Though Wilson's relatively small stature may have scared away some teams, Schneider coveted him throughout the draft process. When Seattle selected Wilson with the 75th overall pick, Schneider learned he wasn't the only NFL executive who felt that way about the ex-Badgers passer. "As soon as I drafted him," Schneider recalled Thursday, "I got calls and texts from other people around the league [to the effect of], 'You [expletive].' Because nobody was talking about him."
Shortly after his arrival in Seattle, Wilson was the talk of the training facility.
"John loved him before the draft," Carroll says of Wilson. "As I started watching him and realized what kind of player he is, I fell in love with him too. We both were willing to evaluate the player and not what people would think about the pick.
"He's really a complete player. Really bright, he's got great stature about him, how to be 'The Quarterback.' He has fantastic study habits and just makeup to be a diligent preparation guy. He's got great feet, great sense and spatial awareness. He's extremely quick as an athlete. "The thing that I really cherish in guys is when they're natural athletes and everything comes easy to them. He can do anything. He's got great hand-eye coordination he's got great arm versatility. He can do all kinds of things with the football. He just happens to be a little shorter than some other guys."
The word that comes up frequently when assessing Wilson's appeal is presence. He carries himself with confidence and charisma that belies his lack of pro experience and isn't shy about asserting himself. Shortly after the draft Carroll slipped into the team's indoor practice facility to observe a private throwing session involving Wilson and some of the Seahawks' veteran receivers, including former Vikings Pro Bowl wideout Sidney Rice.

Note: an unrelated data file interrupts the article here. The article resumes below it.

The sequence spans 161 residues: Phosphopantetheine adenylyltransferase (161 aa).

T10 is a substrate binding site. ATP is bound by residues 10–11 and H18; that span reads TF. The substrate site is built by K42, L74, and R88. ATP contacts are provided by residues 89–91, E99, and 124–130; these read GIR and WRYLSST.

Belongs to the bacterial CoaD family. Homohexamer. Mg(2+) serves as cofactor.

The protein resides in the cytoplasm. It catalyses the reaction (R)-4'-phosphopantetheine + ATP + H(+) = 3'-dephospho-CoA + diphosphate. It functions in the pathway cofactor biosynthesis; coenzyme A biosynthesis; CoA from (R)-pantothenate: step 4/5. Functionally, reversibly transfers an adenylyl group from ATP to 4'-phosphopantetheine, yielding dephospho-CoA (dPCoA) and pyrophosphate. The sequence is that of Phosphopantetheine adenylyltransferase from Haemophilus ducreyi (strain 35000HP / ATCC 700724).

"[Wilson] controlled the whole thing," Carroll recalls. "He told them, 'This route, that route … I'm throwing to your outside shoulder … I'm gonna put a little air under this ball.' Sidney, that's our big-shot receiver, and he listened to everything [Wilson] said.
"He wasn't a jerk about it or arrogant, he was just being the quarterback. That was a really clear indicator that he's not gonna – I don't want to say shrink – but he's gonna stand up to the situation, because he knows what it is to be the quarterback and what that role is all about. I thought that was really impressive. He took command of it, just like the QB should. He wasn't thinking that he was too young to do it or that he was a rookie. I see them respond to him very seriously. He's got a presence about him."
Later in the spring, during OTAs, Wilson threw a touchdown on a corner route to veteran tight end Kellen Winslow, who'd recently been acquired in a trade with the Tampa Bay Buccaneers. As Winslow jogged back toward his offensive teammates, Wilson, according to a witness, told him, "If you run that route the same way every time, I'll put it right there for you." When Winslow appeared disinterested, Wilson repeated the statement, this time loudly enough to get everyone's attention. Said the witness: "He definitely didn't seem like a rookie."
Wilson's assertiveness paid off last summer when he arrived in Madison for a final season of college football. Wilson, who'd played for North Carolina State from 2008-10, appeared headed for a career in baseball after the Colorado Rockies took him in the fourth round of the 2010 draft. However, he changed his mind after a shaky minor-league stint and, having graduated from N.C. State (and thus not required to sit out a season upon transferring), arrived in Wisconsin last summer.
"I got there July 1 and I called a team meeting with just the players on July 7," Wilson recalled Thursday. "And I just told the guys about my background, where I was from, about my family, about my dad passing away [the day after Wilson was drafted by the Rockies], about me playing baseball and why I wanted to continue to play football and why I came to Wisconsin.